There has to be some payoff....some benefit. That'w why there's such low compliance in some patients who take blood pressure medication. There's no immediate payoff - no immediate feeling better, like, say, taking a pain pill for pain.

The payoff from diet and exercise is definitely delayed gratification. It takes a lot of faith to believe that going out and moving my fat butt is going to make me feel better than laying in my recliner, snacking on chips, and reading a trashy novel.

I always whined when my doc told me to go out and move to make the pain from my fibromyalgia go away. I thought he was crazy. The few times I did it, I felt worse. Of course, that just confirmed my theory that the recliner, chips, and book were the best medicine!

But the BC dx got my attention like nothing else ever did before.

Now I am already stressing about the time I will be out of the pool after my exchange surgery. I don't want to lose any ground!!! Wink

Dx 9/15/2011, IDC, Left, <1cm, Stage IA, Grade 2, ER+/PR+, HER2- Surgery 12/5/2011 Lymph node removal; Lymph node removal (Left); Mastectomy; Mastectomy (Left); Mastectomy (Right); Reconstruction (Left): Tissue Expander; Reconstruction (Right): Tissue Expander Surgery 8/22/2012 Reconstruction (Left); Reconstruction (Right) Hormonal Therapy 9/5/2012 Arimidex (anastrozole) Hormonal Therapy 10/22/2013 Femara (letrozole) Hormonal Therapy 10/1/2021 Tamoxifen pills (Nolvadex, Apo-Tamox, Tamofen, Tamone) Dx IDC: Papillary, Left, <1, Stage IA, Grade 1, ER+/PR+, HER2-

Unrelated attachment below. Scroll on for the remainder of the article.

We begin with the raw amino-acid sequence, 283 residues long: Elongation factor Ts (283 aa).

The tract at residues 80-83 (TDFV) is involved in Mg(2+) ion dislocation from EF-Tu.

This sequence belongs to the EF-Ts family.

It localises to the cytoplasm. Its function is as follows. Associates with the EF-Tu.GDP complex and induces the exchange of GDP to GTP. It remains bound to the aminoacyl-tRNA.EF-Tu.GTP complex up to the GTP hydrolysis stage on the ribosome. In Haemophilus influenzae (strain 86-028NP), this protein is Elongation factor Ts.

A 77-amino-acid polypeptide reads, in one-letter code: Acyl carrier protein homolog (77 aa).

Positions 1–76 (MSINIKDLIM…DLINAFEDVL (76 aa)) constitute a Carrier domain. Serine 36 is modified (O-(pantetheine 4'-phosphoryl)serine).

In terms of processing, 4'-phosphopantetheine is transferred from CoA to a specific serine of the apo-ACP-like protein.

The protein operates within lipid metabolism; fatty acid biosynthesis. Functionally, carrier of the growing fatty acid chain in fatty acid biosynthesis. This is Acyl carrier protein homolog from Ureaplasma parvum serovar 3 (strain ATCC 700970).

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Jul 19, 2012 08:05PM nancyjac wrote:

vacationbound,

 I'm not sure what you were responding to, but I don't think anybody said that at all.  Surgical removal of reproductive organs certainly does reduce estrogen production in your body.  I was just clarifying that on pathology reports, the % receptive for ER+ refers to the percentage of cancer cells with estrogen receptors, not the amount of estrogen your body produces.

Dx 11/2011, IBC, Stage IIIB, Grade 2, ER+/PR+, HER2+ Targeted Therapy 12/7/2011 Herceptin (trastuzumab) Chemotherapy 12/7/2011 Carboplatin (Paraplatin), Taxotere (docetaxel) Surgery 4/10/2012 Mastectomy: Left, Right Surgery 4/17/2012 Mastectomy: Left Surgery 4/19/2012 Mastectomy: Left Radiation Therapy 5/29/2012 Breast, Lymph nodes, Bone Hormonal Therapy 7/10/2012 Arimidex (anastrozole)
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Jul 19, 2012 08:12PM nancyjac wrote:

NKB,

Generally speaking, Tomoxiphen is used for those that are premenopausal and aromatase inhibitors for those that are post menopausal.  My MO said she prescribes Anastrozole/Armindex because it has been in use the longest, so the most data is available about long term use.